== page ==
Foodwithlegs has been moved to its new home at foodwithlegs.com this post can be found on the new site here.

After the setback of  accumulated snow earlier in the week the weather has now become much sunnier and spring-like.

Tomato seedlings crowded two or three to a cell and starting to push out their first true leaves

Tomato seedlings crowded two or three to a cell and starting to push out their first true leaves

The tomatoes germinated at a much better rate than expected.  This means that I face one of the tougher moments in the gardening year.  Two or three seedlings cannot co-exist in a single cell.  They will compete for nutrients and water and end up killing each other.  More to the point it is very difficult (at least for amateurs gardeners of my level) to separate the delicate root systems and transplant these tiny siamese seedlings into separate containers.  The only solution I can see is to use a pair of scissors to remove all but the strongest seedling in each cell.  It is a amazing that each of these little guys will produce at least ten pounds of tomatoes if given the right growing conditions but similarly difficult to willfully destroy the seedlings that have nothing obviously wrong with them. (more…)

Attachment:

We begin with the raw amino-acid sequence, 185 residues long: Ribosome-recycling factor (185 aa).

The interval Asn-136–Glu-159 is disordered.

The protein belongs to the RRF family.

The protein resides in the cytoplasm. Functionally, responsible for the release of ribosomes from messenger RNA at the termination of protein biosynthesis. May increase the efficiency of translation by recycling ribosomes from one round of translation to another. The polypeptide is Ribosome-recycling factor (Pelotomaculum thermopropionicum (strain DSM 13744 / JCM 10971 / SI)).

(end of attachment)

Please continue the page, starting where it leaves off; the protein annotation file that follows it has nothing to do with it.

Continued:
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The weather is really starting to warm up.  I was even able to spend a couple hours reading in the backyard this afternoon.  When this happens and the date reaches the middle of March it’s the time when gardening becomes something to do instead of just something to plan for and think about.  My favourite farming and gardening blog had a post this week about his seed-starting schedule.  Obviously, this also means that seeds go quickly from being in envelopes that fit in a drawer to plastic trays full of dirt that, well, don’t really fit anywhere.

Lettuce seedlings getting a "leggy" and ready for transplanting

Lettuce seedlings getting a "leggy" are ready for transplanting

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As I mentioned in my post about starting the parsley, last year seed starting began on St. Patrick’s Day.  This year I’m more experienced, ambitious, and have more space for growing and so things got started even earlier.  In a somewhat random nod to this new tradition I started part of a  packet of lettuce seeds in the “windowsill greenhouse” (pictured below) on St. Valentine’s Day.

Lettuce seeds sprouting on the windowsill

Lettuce seeds sprouting on the windowsill

If these stick to schedule and are ready to be transplanted before the middle of April they will probably never end up in the garden but instead will go into a window box and provide the occasional salad garnish for meals in the city.  I’m a bit disappointed that the germination rate seems to be so spotty.  I started with the cells on the right with bigger seeds (this is mixed packet of different lettuce seeds) and one seed per cell.  By the time I got to the cells on the left and the much smaller seeds laziness kicked in and I just poured four or five seeds into each cell.  Do bigger seeds take longer to germinate?